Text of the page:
Analyzing 106,090 YikYak posts from my university

created on 2024-04-22

First, some background!


YikYak is an anonymous social media app common on college campuses. Even on my own campus, it's done some good. It was very popular between 2013 and 2015, finally shutting down in 2017, mostly due to higher education administrations cracking down on the app - but the rights were sold to Square and resold to another company in 2021. They relaunched in the same year, growing moderate popularity again.

In 2022, a student identified a flaw in the API that returned precise location data for every post (Note: Location was a key part of the app as communities were by geolocation. But the precise coordinates to 15 ft was an issue.)

Finally, in 2023, YikYak was sold to Sidechat (a similar app). They essentially threw away most of the codebase, reskinned Sidechat to look like YikYak, and now dual-list them.

The culture of YikYak is pretty interesting - it's a fully anonymous app on a university campus, so it's conducive to posting about stress, exams, classes, photographs of nature/animals on campus, personal relationship problems, information about events, gossip on the campus's student assembly elections, etc. Generally, unfiltered thoughts by anyone on campus.

Now that you have some context, let me get into how I scraped all 106,090 posts.

var cursor = "";
while (true) {
    let posts = await getPosts(group, cursor);
    if (posts.length === 0) break;

Yes, it really was that simple. Huge shoutout to Micah Lindley, who developed the sidechat.js library I forked to get this to work.

Now that we have all of the posts, let's analyze them. I used the nltk.sentiment.vader library for sentiment analysis, but otherwise, all columns already exist, and I simply shuffled them around (converting UTC to ET, binning to certain time intervals, etc).

Time of day vs frequency

Time frequency chart showing low frequency between 2 AM and 9 AM, then consistent evenly spread frequency the rest of the day

Interesting how late the posts taper down. According to this frequency chart, there's more people posting at 2 AM than 8 AM. Though I suspect there's less people awake at 2 AM, they're just perhaps more likely to post at 2 AM than 8 AM as they would likely be in class.

I also found the bump from 9 PM to 11 PM intriguing. More late-posting, I suppose.

Day vs sentiment

Day vs sentiment chart - Friday, Saturday, and Sunday are high, Monday and Tuesday are medium, and Wednesday and Thursday are low

This one is really cool - it shows how Friday, Saturday, and Sunday on average have a high sentiment score. This makes sense - college students love weekends, and Fridays are close enough to qualify.

The drop as the week comes around to Monday and Tuesday makes sense, as well. Though the drop on Wednesday and Thursday is more interesting. Perhaps as the week starts, people are feeling refreshed from the weekend, but by Wednesday and Thursday, they're feeling more tired and stressed.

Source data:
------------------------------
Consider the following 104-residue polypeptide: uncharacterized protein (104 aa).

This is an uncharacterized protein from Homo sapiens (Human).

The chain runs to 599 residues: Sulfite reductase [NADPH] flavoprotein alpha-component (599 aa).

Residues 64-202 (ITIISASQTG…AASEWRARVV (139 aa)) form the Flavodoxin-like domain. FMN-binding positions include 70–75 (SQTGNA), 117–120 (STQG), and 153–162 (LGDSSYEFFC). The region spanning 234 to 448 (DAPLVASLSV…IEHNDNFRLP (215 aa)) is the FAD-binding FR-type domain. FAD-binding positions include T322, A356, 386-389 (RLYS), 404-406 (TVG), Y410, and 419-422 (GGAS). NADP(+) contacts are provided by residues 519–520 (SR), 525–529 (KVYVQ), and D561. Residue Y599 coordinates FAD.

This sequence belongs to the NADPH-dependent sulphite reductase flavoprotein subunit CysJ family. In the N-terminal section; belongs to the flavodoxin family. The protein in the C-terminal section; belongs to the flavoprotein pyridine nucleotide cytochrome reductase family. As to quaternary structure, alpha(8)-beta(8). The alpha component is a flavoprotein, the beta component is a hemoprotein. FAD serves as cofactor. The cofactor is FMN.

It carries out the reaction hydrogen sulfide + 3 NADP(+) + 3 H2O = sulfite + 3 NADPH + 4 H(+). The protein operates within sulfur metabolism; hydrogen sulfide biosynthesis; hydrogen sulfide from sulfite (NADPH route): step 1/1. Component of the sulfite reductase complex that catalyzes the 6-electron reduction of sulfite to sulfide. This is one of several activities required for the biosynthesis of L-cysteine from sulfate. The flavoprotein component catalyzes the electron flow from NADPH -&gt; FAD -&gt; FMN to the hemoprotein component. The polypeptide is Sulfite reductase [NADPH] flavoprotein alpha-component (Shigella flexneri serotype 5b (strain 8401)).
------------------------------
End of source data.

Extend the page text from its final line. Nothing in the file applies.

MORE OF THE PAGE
Time of day vs sentiment

Time of day vs sentiment chart

This one is one of my favorites. It charts average sentiment against the time of day it was posted, along with the volume of each interval (to show the variance). The sentiment around midnight is relatively low - almost the lowest of intervals - even with a pretty high sample size. Around 2 AM, the sentiment is relatively high, but the low sample size (as well as the next two intervals) means this data is les reliable.

Interestingly enough, the worst-sentimentality interval is 8 AM. This makes sense to me - university students don't generally like early morning classes and might complain about it on YikYak. As the day continues on, sentiment improves. By 4 PM, there is a higher sentiment score - where many students may be leaving classes. It slightly declines until 8 PM, but the 10 PM interval is the highest interval there is. Perhaps students are happiest at night when they may be doing activities with friends.

Frequency of stress-related words vs exam periods chart

This one is my favorite. It shows how words like "exam", "study", "stress", etc peak during exam periods, as do "midterm" and "final" in their respective periods. Then, immediately following final periods, discussions about "grades" shoot upwards.


I really like doing this kind of analysis, from reverse engineering the API's authentication mechanism, to charting and analyzing the data with Pandas + Jupyter Notebook. It's normal to think, oh, I bet generally people are happier on weekends, but to actually quantify it on a graph is just awesome.